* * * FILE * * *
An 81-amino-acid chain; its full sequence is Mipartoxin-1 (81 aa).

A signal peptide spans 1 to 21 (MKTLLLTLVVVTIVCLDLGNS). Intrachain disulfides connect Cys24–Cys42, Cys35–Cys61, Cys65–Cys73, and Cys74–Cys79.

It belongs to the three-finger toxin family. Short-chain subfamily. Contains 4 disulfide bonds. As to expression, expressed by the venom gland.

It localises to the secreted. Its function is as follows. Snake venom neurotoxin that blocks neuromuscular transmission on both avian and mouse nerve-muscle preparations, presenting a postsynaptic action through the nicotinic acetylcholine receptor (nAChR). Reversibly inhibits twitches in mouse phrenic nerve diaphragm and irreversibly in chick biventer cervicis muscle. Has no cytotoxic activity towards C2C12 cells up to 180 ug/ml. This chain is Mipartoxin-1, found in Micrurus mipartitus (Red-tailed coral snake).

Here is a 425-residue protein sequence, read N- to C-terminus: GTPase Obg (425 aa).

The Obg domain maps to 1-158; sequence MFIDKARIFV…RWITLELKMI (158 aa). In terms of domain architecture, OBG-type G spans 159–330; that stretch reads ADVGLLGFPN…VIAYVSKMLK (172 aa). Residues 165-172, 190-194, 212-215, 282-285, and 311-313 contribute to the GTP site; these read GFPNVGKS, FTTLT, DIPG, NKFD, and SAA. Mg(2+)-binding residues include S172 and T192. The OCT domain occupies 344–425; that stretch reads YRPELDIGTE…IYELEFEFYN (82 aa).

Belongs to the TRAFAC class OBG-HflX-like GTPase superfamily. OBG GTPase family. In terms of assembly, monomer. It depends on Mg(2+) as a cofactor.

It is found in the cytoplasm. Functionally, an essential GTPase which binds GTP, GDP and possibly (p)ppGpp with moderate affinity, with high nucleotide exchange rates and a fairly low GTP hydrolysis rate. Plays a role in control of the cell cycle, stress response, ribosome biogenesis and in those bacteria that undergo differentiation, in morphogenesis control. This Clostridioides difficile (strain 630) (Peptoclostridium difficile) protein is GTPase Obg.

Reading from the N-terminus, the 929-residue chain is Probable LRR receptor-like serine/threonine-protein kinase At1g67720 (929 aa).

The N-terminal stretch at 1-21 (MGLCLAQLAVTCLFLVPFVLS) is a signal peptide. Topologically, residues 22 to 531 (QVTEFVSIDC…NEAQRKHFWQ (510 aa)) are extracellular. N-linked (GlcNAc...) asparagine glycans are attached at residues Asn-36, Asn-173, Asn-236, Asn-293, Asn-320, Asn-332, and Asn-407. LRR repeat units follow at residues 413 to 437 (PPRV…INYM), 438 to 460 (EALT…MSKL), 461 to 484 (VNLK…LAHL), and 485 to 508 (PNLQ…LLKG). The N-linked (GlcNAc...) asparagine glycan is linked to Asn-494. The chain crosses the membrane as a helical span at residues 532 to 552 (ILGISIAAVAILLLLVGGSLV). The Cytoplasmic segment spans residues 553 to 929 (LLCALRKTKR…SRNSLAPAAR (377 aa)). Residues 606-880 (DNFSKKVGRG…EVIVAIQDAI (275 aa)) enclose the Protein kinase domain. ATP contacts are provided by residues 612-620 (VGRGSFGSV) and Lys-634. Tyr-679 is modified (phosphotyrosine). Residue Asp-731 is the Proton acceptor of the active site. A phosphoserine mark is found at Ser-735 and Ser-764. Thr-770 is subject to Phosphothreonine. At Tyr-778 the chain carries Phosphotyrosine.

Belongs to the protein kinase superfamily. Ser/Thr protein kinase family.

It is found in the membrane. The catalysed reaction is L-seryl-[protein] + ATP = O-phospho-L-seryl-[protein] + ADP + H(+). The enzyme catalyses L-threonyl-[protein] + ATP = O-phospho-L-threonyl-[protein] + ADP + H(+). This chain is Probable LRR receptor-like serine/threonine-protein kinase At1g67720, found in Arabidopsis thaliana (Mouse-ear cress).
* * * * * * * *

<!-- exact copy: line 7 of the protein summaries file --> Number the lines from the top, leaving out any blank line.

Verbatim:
Belongs to the TRAFAC class OBG-HflX-like GTPase superfamily. OBG GTPase family. In terms of assembly, monomer. It depends on Mg(2+) as a cofactor.